"If we had the money, we could win," said Lois Shepard. "The more people that hear Bill . . . the more people not only say they are with us, but are rooting for us."

Compared with Schaefer's and Lt. Gov. Melvin A. Steinberg's, theirs is a modest effort. Along with the trappings of a modern media campaign, the governor augmented what may be his final race for office with an "apolitical" effort to encourage civic activism. He and his top officials then toured the state in the governor's "Do It Now" bus, often combining campaign appearances with official announcements and visits to businesses, offices or other facilities that the state has assisted.

Still, the challenger says, his message is getting across to those who hear it.

This is Shepard's second run for office in Maryland. A New England native and Harvard University Law School graduate, he ran unsuccessfully in the 1986 GOP primary for the congressional seat now held by Rep. Constance A. Morella (R), of Montgomery County. Before that, he was on the last leg of a diplomatic career that included assignments in wartime Vietnam, Hungary, and finally France.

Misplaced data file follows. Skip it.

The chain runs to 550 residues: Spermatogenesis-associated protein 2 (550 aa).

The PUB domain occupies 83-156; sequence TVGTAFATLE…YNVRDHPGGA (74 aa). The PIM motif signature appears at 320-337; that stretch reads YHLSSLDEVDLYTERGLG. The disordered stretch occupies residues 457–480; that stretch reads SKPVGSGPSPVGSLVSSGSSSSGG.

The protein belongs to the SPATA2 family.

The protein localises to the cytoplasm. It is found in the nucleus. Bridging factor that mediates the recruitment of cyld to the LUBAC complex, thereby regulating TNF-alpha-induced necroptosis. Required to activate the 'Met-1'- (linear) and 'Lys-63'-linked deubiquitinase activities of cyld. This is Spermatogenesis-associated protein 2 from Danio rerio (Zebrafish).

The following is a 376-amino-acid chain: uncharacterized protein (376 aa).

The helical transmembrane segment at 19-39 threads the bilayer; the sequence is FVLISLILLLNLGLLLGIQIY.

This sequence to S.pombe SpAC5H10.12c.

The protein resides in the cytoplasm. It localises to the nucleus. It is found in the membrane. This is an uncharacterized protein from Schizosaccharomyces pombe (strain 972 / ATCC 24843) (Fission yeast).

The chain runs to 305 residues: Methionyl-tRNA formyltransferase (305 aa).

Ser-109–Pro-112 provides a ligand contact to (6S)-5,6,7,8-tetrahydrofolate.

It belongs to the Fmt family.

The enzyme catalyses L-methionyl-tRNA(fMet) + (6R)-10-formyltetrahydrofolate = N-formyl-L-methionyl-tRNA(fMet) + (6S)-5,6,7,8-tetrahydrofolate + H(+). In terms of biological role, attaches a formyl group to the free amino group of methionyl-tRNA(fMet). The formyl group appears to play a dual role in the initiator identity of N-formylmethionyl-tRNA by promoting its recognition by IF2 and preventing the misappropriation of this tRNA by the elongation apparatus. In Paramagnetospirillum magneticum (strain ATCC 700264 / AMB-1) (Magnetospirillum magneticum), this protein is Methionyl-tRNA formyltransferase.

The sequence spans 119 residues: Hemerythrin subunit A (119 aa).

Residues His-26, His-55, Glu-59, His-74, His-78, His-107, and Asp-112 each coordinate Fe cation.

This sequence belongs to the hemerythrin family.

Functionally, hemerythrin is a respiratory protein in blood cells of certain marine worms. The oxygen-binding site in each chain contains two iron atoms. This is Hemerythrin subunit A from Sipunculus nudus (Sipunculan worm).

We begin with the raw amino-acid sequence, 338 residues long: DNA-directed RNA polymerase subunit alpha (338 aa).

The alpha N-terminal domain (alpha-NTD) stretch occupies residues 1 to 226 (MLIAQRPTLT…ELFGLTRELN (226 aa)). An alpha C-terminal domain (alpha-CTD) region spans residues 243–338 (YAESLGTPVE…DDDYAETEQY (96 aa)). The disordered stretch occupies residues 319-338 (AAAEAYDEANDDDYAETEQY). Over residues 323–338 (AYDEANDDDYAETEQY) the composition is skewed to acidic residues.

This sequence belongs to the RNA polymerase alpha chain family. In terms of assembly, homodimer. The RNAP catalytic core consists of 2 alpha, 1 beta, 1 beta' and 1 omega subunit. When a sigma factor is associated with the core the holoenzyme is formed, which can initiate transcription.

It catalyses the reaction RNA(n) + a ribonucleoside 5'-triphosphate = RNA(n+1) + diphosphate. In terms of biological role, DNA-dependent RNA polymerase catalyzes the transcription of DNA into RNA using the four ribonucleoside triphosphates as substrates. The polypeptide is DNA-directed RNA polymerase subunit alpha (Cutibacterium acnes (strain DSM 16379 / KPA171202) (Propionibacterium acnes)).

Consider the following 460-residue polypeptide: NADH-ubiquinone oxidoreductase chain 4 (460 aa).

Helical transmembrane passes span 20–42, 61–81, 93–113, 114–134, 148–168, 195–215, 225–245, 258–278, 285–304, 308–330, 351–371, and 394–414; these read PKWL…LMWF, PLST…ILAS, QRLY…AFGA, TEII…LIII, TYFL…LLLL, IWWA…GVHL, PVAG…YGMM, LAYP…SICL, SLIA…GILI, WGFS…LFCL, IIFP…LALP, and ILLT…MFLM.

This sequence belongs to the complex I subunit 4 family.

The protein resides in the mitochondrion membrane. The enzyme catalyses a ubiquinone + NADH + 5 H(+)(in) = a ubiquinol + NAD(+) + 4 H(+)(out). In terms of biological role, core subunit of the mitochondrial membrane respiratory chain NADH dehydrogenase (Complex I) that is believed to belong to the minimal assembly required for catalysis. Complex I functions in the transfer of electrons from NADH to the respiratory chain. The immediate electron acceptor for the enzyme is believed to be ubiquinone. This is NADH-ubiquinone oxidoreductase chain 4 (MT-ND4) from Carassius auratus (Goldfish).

He alludes to his experience abroad often in discussing Schaefer, comparing the dominance of the Democratic Party in Maryland to that of other one-party systems abroad. Dissidents aren't jailed in Maryland, Shepard said, but Schaefer's image of control does discourage open discussion.

He characterizes Schaefer's refusal to debate, for example, as part of an administration effort to hide until after the election the plans for a tax increase, the magnitude of a state budget shortfall, and growth controls -- all issues under study in the state.